The ice sheets themselves also pose a major uncertainty about the long-term impacts of climate change. If Greenland or Antarctica were to eventually reach a point of complete collapse, their effects on global sea levels would be catastrophic.
These kinds of processes are likely to unfold over the course of centuries, if they happen at all. On that kind of time scale, their impact could be formidable.
Still, in the meantime, there are other kinds of “tipping points” that may be of much more immediate concern, according to climate scientist Robert Kopp of Rutgers University, who commented on the new study for E&E News. Kopp pointed to the risk of socio-economic tipping points—changes in a society’s ability to respond to or recover from repeated exposure to increasingly extreme weather or other severe climate-related events, such as hurricanes, wildfires or floods.
“Positive tipping points could be you rebuild in the aftermath of these disasters in a way that’s more sustainable and resilient,” he noted. “But a negative tipping point would be a city or region that gets hit by a couple of environmental shocks and never recovers.”
Jina added that not all socio-economic tipping points may necessarily be triggered by sudden events like extreme weather.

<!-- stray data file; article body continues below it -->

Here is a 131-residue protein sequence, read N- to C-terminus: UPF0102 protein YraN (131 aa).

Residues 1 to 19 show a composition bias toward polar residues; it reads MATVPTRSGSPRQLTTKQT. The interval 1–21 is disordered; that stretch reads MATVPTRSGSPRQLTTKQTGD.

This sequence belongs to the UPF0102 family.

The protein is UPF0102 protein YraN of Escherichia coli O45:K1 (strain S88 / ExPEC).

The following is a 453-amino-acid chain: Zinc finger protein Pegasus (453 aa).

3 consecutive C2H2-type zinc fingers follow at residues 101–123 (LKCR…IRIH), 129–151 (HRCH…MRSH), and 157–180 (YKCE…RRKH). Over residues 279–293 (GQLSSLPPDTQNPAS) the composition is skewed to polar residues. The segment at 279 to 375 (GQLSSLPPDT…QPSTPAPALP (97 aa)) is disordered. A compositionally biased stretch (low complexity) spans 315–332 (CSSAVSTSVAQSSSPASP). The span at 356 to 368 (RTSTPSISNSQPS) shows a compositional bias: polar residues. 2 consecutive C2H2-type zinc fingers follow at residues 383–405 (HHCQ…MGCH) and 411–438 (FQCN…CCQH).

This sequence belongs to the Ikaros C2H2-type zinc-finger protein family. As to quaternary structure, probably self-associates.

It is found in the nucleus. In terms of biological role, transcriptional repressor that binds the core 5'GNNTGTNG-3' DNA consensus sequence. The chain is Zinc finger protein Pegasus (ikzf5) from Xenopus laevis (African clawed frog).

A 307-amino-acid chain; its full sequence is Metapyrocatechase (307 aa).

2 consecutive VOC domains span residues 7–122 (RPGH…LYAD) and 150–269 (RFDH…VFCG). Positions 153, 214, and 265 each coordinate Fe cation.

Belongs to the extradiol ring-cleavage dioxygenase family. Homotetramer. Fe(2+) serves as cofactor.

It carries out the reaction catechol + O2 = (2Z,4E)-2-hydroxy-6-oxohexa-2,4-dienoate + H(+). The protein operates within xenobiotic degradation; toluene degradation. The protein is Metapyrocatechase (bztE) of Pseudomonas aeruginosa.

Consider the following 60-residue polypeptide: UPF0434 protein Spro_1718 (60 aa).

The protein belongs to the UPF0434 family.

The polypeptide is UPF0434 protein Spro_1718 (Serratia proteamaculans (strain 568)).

“It could be a regular, linear increase in temperature without any dramatic threshold change, and suddenly it triggers this kind of social response which is very disproportionately large,” he said.
The trouble with climate tipping points—both physical and socio-economic—is that they’re still poorly understood and by nature difficult to make projections about. And without knowing exactly when and why they’re likely to occur, it’s also difficult to determine the size of the impact they may have on societies.
But as the new research demonstrates, accounting for the possibility that they may occur is an important step in making sure that policymakers are prepared for all the potential outcomes.
“It’s important to keep it in people’s minds that not all these changes might be these gradual linear changes,” Jina said.
Reprinted from Climatewire with permission from E&E News. E&E provides daily coverage of essential energy and environmental news at www.eenews.net.